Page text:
Subject: Dolphin Therary Research (fwd)

Mike Williamson (pita@www1.wheelock.edu)
Thu, 27 Nov 1997 10:18:31 -0500 (EST)

To: MARMAM@UVVM.UVIC.CA
Subject: Dolphin Therary Research

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Please Post:

DOLPHIN THERAPY RESEARCH

The Home Box Office (HBO) has contacted the Animal Protection Institute
for support of a documentary about a dolphin therapy research program.
The objective of the research, to be conducted at three sites in
Honduras, Hawaii, and Florida, is to measure the neurological effects of
dolphin-child interaction on abused children. The research study, a
project of Elissa Faye for her Doctorate in Clinical Psychology,  is to
begin in February at a resort on the island of Roatan, in Honduras. The
Institute for Marine Sciences, which offers "swim/dive with the
dolphins" adventures to resort guests, will be donating its facilities,
trainers and access to their captive dolphins.

The recent popularity of dolphin-interaction programs is a concern to
the National Marine Fisheries Service which is responsible for enforcing
laws against harassment of wild dolphins, and to the USDA's Animal Plant
Health Inspection Service (APHIS) which regulates the care of captive
dolphins. People who swim with dolphins are in danger of harming the
dolphins and themselves =97  and those who feed or harass wild dolphins
risk being fined for violating federal laws protecting dolphins. =20

Last year, an example of the danger to captive dolphins from interaction
programs occurred at the same resort facility in Honduras. Eight
dolphins escaped from their pool during a storm and were never found.=20
The dolphins had been shipped to the resort 16 months earlier from Ocean
World in Fort Lauderdale, Florida when it was shut down. These captive
dolphins, who did not know how to look for food, probably weren't able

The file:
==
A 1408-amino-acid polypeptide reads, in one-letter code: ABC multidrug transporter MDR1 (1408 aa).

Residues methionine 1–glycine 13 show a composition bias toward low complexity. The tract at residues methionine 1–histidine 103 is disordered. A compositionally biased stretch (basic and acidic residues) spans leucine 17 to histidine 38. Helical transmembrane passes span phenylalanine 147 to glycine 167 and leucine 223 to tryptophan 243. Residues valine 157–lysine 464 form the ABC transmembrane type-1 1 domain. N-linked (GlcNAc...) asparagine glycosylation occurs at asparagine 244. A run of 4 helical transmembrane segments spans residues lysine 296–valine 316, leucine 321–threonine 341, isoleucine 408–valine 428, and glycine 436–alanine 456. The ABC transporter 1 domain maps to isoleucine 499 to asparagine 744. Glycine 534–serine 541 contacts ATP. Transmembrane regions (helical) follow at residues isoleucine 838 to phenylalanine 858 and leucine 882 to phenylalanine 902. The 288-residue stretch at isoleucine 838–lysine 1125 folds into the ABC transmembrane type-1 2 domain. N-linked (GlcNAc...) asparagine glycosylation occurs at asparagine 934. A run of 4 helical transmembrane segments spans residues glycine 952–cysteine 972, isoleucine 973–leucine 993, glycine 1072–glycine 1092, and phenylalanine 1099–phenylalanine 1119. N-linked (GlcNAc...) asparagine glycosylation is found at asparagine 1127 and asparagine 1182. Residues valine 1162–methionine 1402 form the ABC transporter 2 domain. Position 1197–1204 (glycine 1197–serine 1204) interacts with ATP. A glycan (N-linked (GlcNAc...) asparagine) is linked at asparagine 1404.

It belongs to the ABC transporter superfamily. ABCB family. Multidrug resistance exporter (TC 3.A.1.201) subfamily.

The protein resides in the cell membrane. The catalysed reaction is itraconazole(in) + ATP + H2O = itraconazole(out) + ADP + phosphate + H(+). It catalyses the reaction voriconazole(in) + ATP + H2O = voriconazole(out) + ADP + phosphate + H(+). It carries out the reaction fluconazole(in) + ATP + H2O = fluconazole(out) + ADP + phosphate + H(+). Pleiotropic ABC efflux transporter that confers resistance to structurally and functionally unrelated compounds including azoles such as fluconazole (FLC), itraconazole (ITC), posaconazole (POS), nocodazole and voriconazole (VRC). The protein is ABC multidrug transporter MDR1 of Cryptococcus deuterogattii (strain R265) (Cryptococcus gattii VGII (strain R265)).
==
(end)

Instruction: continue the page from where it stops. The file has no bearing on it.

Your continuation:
to survive in the wild.

The Animal Protection Institute (API) is concerned that HBO will be
perpetuating unrealistic expectations of dolphins. More importantly, its
documentary has the potential to promote human- animal interactions that
put both parties at risk. Despite the Flipper myth that dolphins are
docile, playful and harmless, they are wild animals and even in
captivity they retain their wild instincts.=20

API has informed HBO that, although we are sympathetic to children who
are victims of abuse, we can not support any therapy program that
exploits animals. Marmam subscribers can voice your concerns to HBO and
The Dolphin Therapy Research Team..=20

You may want to include some of these points in your letter:
        Danger to humans: There have been dozens of reports in the last
several years of serious injury to humans from captive dolphins. In a
NMFS-sponsored 1994 behavioral study of dolphins involved with
Swim-With-Dolphin Programs, aggressive and sexual interactions were
observed that put humans at risk.
        Risk to Captive Dolphins: In the 1994 NMFS study, researchers obser=
ved
submissive behavior of dolphins in response to swimmer actions.
        Danger to Wild Dolphins: The captive dolphins used in the research
program may transfer disease or breed with the wild dolphin stock of the
Honduran area. Along with the swim-with-dolphin program, resort guests
have the opportunity to dive with dolphins who have been trained to
follow a boat into the open water.  These free ranging dolphins can
easily intermingle with wild dolphins.
        Biased Presentation: A documentary should present opinions and
reliable data, including potential risks, from organizations and
agencies which are scientifically or ethically opposed to the research
featured in the program.

Send your letters to:
        Lisa Rueff, Associate Producer
        Home Box Office, A Time Warner Entertainment Company
        2049 Centruy Park East, Suite 4100
        Los Angeles, CA 90067-3215

You may also wish to write the Dolphin Therapy Research Program and
express your disapproval of this research project:
        Dolphin Therapy Research
        3940 Laurel Canyon Blvd.
        Suite 354
        Studio City, CA 91604

For more information, contact Fran Stricker, Animal Protection
Institute, at (800) 348-7387, <stricker@gvn.net>.